I live with my mother, father and brother. (or) What’s your mother’s/father’s/brother’s name? (or) I love my mother/father/brother because…
My mummy/daddy is X years old. (or) How old is your mummy/daddy?My sister is nice but sometimes (very) messy. (or) What is your sister like?
3. Love Bingo: 3×3
Level: intermediate/upper-intermediate (B1/B2)
Focus: collocations, vocabulary
Use a projector or give the following list of words to the students and ask them to discuss (and translate into their first language) what they mean. Ask them to write down 9 expressions from the list into a grid and explain that you are going to play a game of bingo where they need to define the expressions. When they find an expression on their paper, they need to cross it out. The first person with 3 expressions next to each other vertically, horizontally, or diagonally, wins the game. Here’s a list of words you could use:
to hug sb, to kiss sb, to receive a love letter, to have a crush on sb, to confess your love to sb, to compose a poem, to purchase jewellery, to go on a date, to bind a bouquet, to go out with sb, to break up with sb, to make up with sb, to get to know each other, to ask sb out, to move in with sb, to fall for sb, to forgive sb, to split up with sb, to set up a date, to arrange a blind date, to use a pick-up line, to act like lovebirds, to fall in love at first sight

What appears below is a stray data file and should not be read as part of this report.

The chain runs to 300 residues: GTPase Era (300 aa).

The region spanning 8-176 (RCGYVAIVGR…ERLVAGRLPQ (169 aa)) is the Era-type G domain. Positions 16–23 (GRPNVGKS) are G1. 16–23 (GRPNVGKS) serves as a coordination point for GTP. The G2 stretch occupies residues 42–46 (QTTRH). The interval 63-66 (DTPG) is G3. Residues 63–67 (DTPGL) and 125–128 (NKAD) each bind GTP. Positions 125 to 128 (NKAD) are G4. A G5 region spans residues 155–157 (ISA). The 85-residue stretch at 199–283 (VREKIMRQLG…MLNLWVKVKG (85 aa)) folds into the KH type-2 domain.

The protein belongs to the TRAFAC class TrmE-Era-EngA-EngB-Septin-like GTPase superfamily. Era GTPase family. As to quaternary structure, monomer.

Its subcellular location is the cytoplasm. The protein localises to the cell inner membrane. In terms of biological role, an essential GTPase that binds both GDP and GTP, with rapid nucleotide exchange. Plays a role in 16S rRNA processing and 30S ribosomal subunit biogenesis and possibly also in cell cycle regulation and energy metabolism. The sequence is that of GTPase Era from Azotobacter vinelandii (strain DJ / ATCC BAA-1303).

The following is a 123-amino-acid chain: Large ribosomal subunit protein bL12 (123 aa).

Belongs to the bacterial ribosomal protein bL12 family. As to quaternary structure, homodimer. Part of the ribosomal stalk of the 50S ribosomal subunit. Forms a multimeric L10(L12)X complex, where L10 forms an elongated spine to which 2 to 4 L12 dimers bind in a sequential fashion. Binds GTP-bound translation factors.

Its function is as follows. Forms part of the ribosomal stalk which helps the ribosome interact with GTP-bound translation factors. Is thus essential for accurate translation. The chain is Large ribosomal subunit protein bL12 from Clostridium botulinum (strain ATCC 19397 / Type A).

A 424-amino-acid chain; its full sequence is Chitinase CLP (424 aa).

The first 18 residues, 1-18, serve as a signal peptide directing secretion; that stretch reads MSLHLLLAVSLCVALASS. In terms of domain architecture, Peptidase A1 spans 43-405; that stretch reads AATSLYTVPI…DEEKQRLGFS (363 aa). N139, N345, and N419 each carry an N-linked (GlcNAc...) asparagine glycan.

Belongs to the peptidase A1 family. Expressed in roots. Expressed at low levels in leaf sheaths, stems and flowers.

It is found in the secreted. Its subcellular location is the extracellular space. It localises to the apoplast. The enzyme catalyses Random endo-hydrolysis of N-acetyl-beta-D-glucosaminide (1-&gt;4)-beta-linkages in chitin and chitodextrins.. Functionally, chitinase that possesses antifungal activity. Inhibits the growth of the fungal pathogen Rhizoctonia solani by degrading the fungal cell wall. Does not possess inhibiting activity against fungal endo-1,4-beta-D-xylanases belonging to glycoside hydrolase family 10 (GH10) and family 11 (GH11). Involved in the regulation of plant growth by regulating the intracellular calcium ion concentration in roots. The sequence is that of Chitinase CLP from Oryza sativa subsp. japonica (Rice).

+1 Match Made in Heaven
Level: intermediate/upper-intermediate (B1/B2)
Focus: introducing people, speaking
Materials: “Famous Couples” flashcard set
Flashcard sets are versatile; they can become a simple memory game, a fun activity for pairing up students through eliciting casual dialogue or a speaking activity to describe the character a student is looking for. However, we don’t have to restrict ourselves to these activities. Alternatively we can rely on students’ knowledge of the couples and their lives to create a storytelling session in the classroom. Understanding a story tailored to your students’ language proficiency level and knowledge makes this oral comprehension task even more effective and successful for everyone.